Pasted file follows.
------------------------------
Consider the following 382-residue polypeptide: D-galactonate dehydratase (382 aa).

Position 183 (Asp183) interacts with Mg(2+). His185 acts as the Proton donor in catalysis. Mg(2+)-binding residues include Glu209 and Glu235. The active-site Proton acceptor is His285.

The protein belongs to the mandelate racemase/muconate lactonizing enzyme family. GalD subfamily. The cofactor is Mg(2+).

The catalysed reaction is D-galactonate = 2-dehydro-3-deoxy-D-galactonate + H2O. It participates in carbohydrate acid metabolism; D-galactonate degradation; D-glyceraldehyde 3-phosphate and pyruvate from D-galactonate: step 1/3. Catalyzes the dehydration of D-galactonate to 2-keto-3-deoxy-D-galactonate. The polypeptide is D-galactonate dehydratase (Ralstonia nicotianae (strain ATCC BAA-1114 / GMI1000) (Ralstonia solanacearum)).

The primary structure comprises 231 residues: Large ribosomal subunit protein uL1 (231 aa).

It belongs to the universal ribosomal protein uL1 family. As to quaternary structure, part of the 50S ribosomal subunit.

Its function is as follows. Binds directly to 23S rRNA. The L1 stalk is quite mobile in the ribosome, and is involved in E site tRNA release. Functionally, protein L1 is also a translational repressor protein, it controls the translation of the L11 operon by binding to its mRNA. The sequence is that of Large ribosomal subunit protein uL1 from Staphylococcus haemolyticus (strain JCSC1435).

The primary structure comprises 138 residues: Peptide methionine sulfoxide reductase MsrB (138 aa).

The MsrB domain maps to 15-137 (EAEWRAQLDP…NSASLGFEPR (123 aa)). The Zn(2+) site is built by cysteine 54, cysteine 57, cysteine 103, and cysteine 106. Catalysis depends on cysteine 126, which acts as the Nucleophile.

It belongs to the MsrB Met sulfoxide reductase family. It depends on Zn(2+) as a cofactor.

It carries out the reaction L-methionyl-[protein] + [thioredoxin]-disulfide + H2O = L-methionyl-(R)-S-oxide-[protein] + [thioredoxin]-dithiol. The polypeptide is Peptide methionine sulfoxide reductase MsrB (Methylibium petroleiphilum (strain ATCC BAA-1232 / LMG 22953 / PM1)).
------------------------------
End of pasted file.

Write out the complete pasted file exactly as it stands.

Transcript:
Consider the following 382-residue polypeptide: D-galactonate dehydratase (382 aa).

Position 183 (Asp183) interacts with Mg(2+). His185 acts as the Proton donor in catalysis. Mg(2+)-binding residues include Glu209 and Glu235. The active-site Proton acceptor is His285.

The protein belongs to the mandelate racemase/muconate lactonizing enzyme family. GalD subfamily. The cofactor is Mg(2+).

The catalysed reaction is D-galactonate = 2-dehydro-3-deoxy-D-galactonate + H2O. It participates in carbohydrate acid metabolism; D-galactonate degradation; D-glyceraldehyde 3-phosphate and pyruvate from D-galactonate: step 1/3. Catalyzes the dehydration of D-galactonate to 2-keto-3-deoxy-D-galactonate. The polypeptide is D-galactonate dehydratase (Ralstonia nicotianae (strain ATCC BAA-1114 / GMI1000) (Ralstonia solanacearum)).

The primary structure comprises 231 residues: Large ribosomal subunit protein uL1 (231 aa).

It belongs to the universal ribosomal protein uL1 family. As to quaternary structure, part of the 50S ribosomal subunit.

Its function is as follows. Binds directly to 23S rRNA. The L1 stalk is quite mobile in the ribosome, and is involved in E site tRNA release. Functionally, protein L1 is also a translational repressor protein, it controls the translation of the L11 operon by binding to its mRNA. The sequence is that of Large ribosomal subunit protein uL1 from Staphylococcus haemolyticus (strain JCSC1435).

The primary structure comprises 138 residues: Peptide methionine sulfoxide reductase MsrB (138 aa).

The MsrB domain maps to 15-137 (EAEWRAQLDP…NSASLGFEPR (123 aa)). The Zn(2+) site is built by cysteine 54, cysteine 57, cysteine 103, and cysteine 106. Catalysis depends on cysteine 126, which acts as the Nucleophile.

It belongs to the MsrB Met sulfoxide reductase family. It depends on Zn(2+) as a cofactor.

It carries out the reaction L-methionyl-[protein] + [thioredoxin]-disulfide + H2O = L-methionyl-(R)-S-oxide-[protein] + [thioredoxin]-dithiol. The polypeptide is Peptide methionine sulfoxide reductase MsrB (Methylibium petroleiphilum (strain ATCC BAA-1232 / LMG 22953 / PM1)).